The National Crime Agency is warning computer users they have two weeks to protect against a "powerful computer attack".
It comes as US officials held a press conference accusing a Russian hacker of masterminding the scam and raking in £60m.
Two pieces of malware software known as GOZeuS and CryptoLocker are at the centre of the alert.
People are being warned to make sure their security software is installed and up to date, and to run scans to check for any problems.
Important files should also be backed up, said the UK's National Crime Agency (NCA).
The malware typically infects a computer via attachments or links in emails.
"(They) may look like they have been sent by genuine contacts and may purport to carry invoices, voicemail messages, or any file made to look innocuous," the NCA warned.
"These emails are generated by other victims' computers, who do not realise they are infected, and are used to send mass emails creating more victims."
The agency said GOZeuS (also known as P2PZeuS) was responsible for hundreds of millions of pounds of fraud globally.
If a user clicks on an infected link or attachment, the malware silently monitors activity and tries to capture any private information, such as banking details.
Sky's Technology Correspondent Tom Cheshire said: "We should all be concerned. It goes specifically after financial information, and if that is over a certain threshold it starts stealing it, very silently without you necessarily noticing."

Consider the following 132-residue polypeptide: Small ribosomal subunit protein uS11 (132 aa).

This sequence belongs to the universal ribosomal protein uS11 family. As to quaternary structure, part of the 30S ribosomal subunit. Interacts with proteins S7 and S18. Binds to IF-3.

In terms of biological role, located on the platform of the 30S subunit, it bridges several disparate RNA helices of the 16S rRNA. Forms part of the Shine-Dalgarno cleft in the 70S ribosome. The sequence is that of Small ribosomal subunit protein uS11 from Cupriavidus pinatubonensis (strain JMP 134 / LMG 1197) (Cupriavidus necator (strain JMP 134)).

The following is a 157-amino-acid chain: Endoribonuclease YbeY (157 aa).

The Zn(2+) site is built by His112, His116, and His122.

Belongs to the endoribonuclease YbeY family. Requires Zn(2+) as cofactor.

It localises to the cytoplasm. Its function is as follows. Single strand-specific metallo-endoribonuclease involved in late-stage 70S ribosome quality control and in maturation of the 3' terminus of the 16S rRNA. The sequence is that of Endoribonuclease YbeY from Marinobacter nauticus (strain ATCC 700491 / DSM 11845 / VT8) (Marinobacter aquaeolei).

The second threat comes from the Cryptolocker malware which can lock a user out of their file, for example photos or text documents, until a "ransom" of several hundred pounds is paid.
"Recent intelligence has suggested that more than 15,500 computers in the UK are currently infected, with many more potentially at risk," said the NCA.
FBI action in the US had weakened the network of affected computers, said the NCA, "meaning that action taken now to strengthen online safety can be particularly effective".
Thirty-year-old Russian Evgeniy Bogachev is the alleged leader of the gang behind the attacks, FBI executive assistant director Robert Anderson told reporters in Washington DC.
"GameOver Zeus is the most sophisticated botnet the FBI and our allies have ever attempted to disrupt," Mr Anderson said.
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